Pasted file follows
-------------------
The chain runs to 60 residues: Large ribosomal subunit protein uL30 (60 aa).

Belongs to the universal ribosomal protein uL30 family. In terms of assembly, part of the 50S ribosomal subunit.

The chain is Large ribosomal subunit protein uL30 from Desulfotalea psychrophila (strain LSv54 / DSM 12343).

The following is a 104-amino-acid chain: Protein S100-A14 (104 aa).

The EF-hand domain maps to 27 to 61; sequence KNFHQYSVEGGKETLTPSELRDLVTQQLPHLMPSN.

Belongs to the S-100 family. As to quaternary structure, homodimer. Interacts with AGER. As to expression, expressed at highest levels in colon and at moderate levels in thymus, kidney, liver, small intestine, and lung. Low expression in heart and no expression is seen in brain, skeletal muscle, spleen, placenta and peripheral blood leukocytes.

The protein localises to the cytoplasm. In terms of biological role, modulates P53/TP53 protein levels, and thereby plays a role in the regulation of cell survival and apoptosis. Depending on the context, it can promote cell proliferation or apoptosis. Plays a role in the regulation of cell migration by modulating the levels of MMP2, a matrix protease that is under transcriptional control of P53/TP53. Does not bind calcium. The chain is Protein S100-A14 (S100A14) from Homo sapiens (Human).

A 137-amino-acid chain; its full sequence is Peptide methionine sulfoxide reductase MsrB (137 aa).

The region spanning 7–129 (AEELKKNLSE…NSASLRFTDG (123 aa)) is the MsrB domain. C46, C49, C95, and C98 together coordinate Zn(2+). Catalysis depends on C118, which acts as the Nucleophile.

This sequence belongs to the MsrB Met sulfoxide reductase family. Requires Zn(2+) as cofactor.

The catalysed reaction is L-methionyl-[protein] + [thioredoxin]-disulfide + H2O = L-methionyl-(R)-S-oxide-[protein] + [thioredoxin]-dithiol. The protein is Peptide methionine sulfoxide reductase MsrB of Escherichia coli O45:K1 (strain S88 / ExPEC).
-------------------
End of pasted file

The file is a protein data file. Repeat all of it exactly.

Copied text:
The chain runs to 60 residues: Large ribosomal subunit protein uL30 (60 aa).

Belongs to the universal ribosomal protein uL30 family. In terms of assembly, part of the 50S ribosomal subunit.

The chain is Large ribosomal subunit protein uL30 from Desulfotalea psychrophila (strain LSv54 / DSM 12343).

The following is a 104-amino-acid chain: Protein S100-A14 (104 aa).

The EF-hand domain maps to 27 to 61; sequence KNFHQYSVEGGKETLTPSELRDLVTQQLPHLMPSN.

Belongs to the S-100 family. As to quaternary structure, homodimer. Interacts with AGER. As to expression, expressed at highest levels in colon and at moderate levels in thymus, kidney, liver, small intestine, and lung. Low expression in heart and no expression is seen in brain, skeletal muscle, spleen, placenta and peripheral blood leukocytes.

The protein localises to the cytoplasm. In terms of biological role, modulates P53/TP53 protein levels, and thereby plays a role in the regulation of cell survival and apoptosis. Depending on the context, it can promote cell proliferation or apoptosis. Plays a role in the regulation of cell migration by modulating the levels of MMP2, a matrix protease that is under transcriptional control of P53/TP53. Does not bind calcium. The chain is Protein S100-A14 (S100A14) from Homo sapiens (Human).

A 137-amino-acid chain; its full sequence is Peptide methionine sulfoxide reductase MsrB (137 aa).

The region spanning 7–129 (AEELKKNLSE…NSASLRFTDG (123 aa)) is the MsrB domain. C46, C49, C95, and C98 together coordinate Zn(2+). Catalysis depends on C118, which acts as the Nucleophile.

This sequence belongs to the MsrB Met sulfoxide reductase family. Requires Zn(2+) as cofactor.

The catalysed reaction is L-methionyl-[protein] + [thioredoxin]-disulfide + H2O = L-methionyl-(R)-S-oxide-[protein] + [thioredoxin]-dithiol. The protein is Peptide methionine sulfoxide reductase MsrB of Escherichia coli O45:K1 (strain S88 / ExPEC).